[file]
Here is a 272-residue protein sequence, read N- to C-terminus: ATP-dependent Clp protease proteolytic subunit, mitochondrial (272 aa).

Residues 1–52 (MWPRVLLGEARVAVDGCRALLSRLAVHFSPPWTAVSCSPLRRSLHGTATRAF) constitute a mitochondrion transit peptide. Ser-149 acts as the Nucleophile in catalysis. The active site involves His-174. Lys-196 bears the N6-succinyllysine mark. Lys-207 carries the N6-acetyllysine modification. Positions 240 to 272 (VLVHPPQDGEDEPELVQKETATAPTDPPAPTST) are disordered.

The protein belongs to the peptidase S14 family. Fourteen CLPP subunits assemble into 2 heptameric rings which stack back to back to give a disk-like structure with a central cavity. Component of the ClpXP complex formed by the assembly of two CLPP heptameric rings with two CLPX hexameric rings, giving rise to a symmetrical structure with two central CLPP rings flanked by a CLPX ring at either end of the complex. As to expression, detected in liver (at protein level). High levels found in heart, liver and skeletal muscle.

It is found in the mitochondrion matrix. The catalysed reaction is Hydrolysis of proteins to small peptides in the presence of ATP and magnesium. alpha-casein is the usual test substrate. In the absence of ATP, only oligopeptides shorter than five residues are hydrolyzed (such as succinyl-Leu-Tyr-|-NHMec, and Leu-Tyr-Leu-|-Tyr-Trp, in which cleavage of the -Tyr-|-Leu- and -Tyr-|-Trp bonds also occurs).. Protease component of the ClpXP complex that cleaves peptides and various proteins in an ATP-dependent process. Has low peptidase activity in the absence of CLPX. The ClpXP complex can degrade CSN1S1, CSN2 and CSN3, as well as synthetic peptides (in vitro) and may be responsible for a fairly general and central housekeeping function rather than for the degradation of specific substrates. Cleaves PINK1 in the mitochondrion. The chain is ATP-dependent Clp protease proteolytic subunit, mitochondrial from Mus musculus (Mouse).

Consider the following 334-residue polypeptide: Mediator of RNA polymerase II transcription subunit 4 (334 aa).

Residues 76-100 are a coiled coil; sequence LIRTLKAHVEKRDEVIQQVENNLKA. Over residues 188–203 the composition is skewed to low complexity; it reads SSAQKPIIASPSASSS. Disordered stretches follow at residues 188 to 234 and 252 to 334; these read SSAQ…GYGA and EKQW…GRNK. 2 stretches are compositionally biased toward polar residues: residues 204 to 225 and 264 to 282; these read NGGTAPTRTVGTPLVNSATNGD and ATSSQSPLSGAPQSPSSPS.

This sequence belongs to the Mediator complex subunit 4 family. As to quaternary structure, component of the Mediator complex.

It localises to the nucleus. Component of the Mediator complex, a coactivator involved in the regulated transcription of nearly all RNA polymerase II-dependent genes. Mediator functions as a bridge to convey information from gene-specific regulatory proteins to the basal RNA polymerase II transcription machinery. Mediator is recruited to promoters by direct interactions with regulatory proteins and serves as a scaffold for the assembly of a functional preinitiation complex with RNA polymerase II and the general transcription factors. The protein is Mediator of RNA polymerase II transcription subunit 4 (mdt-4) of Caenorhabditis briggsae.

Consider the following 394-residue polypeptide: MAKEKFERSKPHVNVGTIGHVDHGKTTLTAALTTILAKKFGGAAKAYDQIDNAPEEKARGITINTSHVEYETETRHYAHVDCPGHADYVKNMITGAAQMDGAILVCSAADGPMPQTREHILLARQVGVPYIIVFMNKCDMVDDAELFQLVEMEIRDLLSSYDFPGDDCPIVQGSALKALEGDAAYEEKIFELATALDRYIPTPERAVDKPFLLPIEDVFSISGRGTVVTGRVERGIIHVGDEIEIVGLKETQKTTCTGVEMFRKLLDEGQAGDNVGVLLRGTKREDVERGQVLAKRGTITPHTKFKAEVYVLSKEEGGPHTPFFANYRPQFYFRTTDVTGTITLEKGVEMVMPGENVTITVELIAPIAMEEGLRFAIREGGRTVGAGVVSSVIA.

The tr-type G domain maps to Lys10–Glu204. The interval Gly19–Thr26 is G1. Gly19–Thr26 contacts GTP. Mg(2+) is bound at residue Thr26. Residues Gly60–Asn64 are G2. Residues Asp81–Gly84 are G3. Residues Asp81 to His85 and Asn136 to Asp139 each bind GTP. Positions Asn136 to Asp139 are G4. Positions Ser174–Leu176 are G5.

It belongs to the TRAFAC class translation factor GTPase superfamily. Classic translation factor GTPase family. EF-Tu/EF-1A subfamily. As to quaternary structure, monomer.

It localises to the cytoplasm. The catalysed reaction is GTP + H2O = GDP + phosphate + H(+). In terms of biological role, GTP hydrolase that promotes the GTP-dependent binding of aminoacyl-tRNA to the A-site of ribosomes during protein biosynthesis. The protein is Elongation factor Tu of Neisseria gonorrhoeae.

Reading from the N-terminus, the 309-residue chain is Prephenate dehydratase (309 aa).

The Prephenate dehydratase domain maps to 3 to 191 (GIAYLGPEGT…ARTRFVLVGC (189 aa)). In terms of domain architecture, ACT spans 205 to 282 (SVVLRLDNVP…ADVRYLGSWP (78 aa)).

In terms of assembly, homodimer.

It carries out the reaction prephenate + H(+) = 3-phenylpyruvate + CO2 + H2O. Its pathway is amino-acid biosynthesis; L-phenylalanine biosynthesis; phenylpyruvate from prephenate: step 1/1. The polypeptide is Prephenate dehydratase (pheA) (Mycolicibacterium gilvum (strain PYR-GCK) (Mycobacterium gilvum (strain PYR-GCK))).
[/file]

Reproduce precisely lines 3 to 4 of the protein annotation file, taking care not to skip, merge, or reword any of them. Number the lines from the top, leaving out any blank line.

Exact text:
The protein belongs to the peptidase S14 family. Fourteen CLPP subunits assemble into 2 heptameric rings which stack back to back to give a disk-like structure with a central cavity. Component of the ClpXP complex formed by the assembly of two CLPP heptameric rings with two CLPX hexameric rings, giving rise to a symmetrical structure with two central CLPP rings flanked by a CLPX ring at either end of the complex. As to expression, detected in liver (at protein level). High levels found in heart, liver and skeletal muscle.

It is found in the mitochondrion matrix. The catalysed reaction is Hydrolysis of proteins to small peptides in the presence of ATP and magnesium. alpha-casein is the usual test substrate. In the absence of ATP, only oligopeptides shorter than five residues are hydrolyzed (such as succinyl-Leu-Tyr-|-NHMec, and Leu-Tyr-Leu-|-Tyr-Trp, in which cleavage of the -Tyr-|-Leu- and -Tyr-|-Trp bonds also occurs).. Protease component of the ClpXP complex that cleaves peptides and various proteins in an ATP-dependent process. Has low peptidase activity in the absence of CLPX. The ClpXP complex can degrade CSN1S1, CSN2 and CSN3, as well as synthetic peptides (in vitro) and may be responsible for a fairly general and central housekeeping function rather than for the degradation of specific substrates. Cleaves PINK1 in the mitochondrion. The chain is ATP-dependent Clp protease proteolytic subunit, mitochondrial from Mus musculus (Mouse).